eISSN: 1897-4252
ISSN: 1731-5530
Kardiochirurgia i Torakochirurgia Polska/Polish Journal of Thoracic and Cardiovascular Surgery
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vol. 16
Letter to the Editor

Conservative management of esophageal perforation caused by misplacement of endotracheal tube

Reza Rezaei
Yousef Yousefi

Kardiochirurgia i Torakochirurgia Polska 2019; 16 (2): 100-102
Online publish date: 2019/06/28
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Esophageal perforation remains a potentially fatal disease with mortality rates of 10% to 40% [1, 2]. Today it is accepted that the method for the treatment of esophageal perforation plays an important role in the mortality rate. There are also several reports of non-operative treatments, by stopping all oral intake and providing intravenous nutrition or using a covered stent in patients with small ruptures localized to the mediastinum [3].
We report a case of esophageal perforation caused by misplacement of the endotracheal tube. The diagnosis and management strategy are discussed here.
The patient is a 65-year-old woman candidate for coronary artery bypass grafting. During the induction of anesthesia, intubation of the patient was difficult and the tracheal tube was inadvertently placed in the esophagus. We noticed the presence of blood secretions in the NG tube and decreased arterial oxygen saturation. The operation was halted by the order of the anesthetist. The patient was reversed and transferred to recovery for further investigation. She complained of central chest pain with radiation to her back. On examination, the chest breathing sounds were equal bilaterally and her vital signs were: pulse rate 98/min, blood pressure (BP) 142/72 mm Hg, SaO2 = 91% on air and temperature 37.5°C.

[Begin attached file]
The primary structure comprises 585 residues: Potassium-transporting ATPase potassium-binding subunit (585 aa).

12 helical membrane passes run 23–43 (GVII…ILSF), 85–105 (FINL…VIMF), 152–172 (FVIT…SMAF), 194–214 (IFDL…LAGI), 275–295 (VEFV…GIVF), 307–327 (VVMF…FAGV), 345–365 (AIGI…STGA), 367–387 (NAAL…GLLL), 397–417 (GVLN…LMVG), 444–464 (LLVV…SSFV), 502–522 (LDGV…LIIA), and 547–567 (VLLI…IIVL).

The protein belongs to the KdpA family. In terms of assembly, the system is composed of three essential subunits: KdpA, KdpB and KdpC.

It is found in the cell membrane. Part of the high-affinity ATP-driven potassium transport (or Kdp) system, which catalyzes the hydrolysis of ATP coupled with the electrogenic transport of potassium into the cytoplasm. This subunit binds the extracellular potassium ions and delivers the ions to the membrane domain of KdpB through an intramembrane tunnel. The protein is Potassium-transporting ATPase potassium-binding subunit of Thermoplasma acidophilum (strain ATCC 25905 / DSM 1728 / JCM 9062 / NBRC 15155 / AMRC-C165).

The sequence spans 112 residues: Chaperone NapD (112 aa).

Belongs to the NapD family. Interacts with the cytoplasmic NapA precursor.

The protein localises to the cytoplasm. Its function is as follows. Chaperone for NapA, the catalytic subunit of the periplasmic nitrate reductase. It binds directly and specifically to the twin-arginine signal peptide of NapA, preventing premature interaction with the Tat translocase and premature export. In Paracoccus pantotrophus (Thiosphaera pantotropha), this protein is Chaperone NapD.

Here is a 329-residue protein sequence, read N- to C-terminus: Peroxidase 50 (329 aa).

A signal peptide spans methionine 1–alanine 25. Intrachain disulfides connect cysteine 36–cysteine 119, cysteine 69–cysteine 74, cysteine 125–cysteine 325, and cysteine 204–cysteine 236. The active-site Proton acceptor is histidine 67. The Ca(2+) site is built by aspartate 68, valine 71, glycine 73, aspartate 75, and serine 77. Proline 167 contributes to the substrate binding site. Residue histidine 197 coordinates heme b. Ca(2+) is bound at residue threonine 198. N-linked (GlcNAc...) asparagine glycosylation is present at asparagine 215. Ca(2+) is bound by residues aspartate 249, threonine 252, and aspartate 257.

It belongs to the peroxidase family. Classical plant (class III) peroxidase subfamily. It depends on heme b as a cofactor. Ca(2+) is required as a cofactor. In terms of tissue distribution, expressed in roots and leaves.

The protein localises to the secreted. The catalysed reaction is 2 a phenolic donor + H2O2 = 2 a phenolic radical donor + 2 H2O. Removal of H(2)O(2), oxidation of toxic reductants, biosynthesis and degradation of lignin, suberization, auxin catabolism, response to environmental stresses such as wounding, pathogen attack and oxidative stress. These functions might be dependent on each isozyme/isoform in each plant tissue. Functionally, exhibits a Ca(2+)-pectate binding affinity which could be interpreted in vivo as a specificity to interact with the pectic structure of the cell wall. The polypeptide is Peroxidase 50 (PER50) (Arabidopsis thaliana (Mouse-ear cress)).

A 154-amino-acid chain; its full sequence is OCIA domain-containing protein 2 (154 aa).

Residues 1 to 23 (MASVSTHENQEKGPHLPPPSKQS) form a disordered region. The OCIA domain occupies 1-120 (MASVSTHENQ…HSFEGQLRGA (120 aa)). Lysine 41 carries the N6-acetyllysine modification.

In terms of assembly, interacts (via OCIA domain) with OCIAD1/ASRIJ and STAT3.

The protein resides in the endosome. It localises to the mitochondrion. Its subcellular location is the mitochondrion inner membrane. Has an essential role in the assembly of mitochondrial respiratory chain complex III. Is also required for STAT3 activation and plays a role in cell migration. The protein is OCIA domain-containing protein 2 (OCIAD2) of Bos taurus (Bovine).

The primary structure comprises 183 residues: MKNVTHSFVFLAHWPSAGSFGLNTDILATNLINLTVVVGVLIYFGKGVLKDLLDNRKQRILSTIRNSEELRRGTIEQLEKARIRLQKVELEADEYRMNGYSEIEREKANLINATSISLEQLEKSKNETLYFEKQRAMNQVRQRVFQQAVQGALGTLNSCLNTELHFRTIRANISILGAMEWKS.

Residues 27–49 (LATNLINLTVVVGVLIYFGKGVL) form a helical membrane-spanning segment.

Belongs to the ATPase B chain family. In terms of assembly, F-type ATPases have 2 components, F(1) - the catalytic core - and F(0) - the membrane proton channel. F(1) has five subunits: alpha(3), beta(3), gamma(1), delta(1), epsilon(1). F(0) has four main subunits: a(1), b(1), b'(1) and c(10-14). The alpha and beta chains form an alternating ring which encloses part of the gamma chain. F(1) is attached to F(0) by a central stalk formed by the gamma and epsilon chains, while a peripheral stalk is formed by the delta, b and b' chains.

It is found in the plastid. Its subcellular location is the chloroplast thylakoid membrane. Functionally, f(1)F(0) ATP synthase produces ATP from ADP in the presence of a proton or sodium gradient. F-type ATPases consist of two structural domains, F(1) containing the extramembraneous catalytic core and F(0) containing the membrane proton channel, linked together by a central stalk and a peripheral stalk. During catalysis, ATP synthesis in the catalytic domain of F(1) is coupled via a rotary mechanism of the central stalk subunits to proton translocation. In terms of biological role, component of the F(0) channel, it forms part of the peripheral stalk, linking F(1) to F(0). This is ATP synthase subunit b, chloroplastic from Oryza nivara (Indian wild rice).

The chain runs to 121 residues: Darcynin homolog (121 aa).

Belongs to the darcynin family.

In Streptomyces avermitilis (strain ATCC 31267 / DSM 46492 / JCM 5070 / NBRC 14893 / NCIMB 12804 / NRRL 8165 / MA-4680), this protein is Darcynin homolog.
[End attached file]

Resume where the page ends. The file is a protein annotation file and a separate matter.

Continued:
Investigations including chest radiography, electrocardiography (ECG), full blood count, and biochemistry screen were performed. In radiography, free air under the diaphragm and widened mediastinum were observed (Fig. 1). Lab work showed white blood count cells count (WBC) = 11.1, neutrophils = 78%, and trigger point injection (TPI) = 20.
In order to examine the air below the diaphragm, upper gastrointestinal Gastrografin contrast study was performed but no contrast leak was seen (Figs. 2, 3). Thoracic and abdominal computed tomography (CT) scan were performed to rule out other diagnoses, but they were normal except for bilateral pleural effusion (Fig. 4).
The patient was transferred to the coronary care unit (CCU) department. Because of good general condition and lack of esophageal contrast leak, a conservative approach was suggested for patient management. Nil per os (NPO) regimen and parenteral nutrition were selected. Antibiotic therapy with ceftriaxone 1 g/q 12 h, metronidazole 500 mg/q 8 h, with pantoprazole 40 mg/q 12 h, and anticoagulant therapy were started. Daily examinations were performed by physical examinations and vital...

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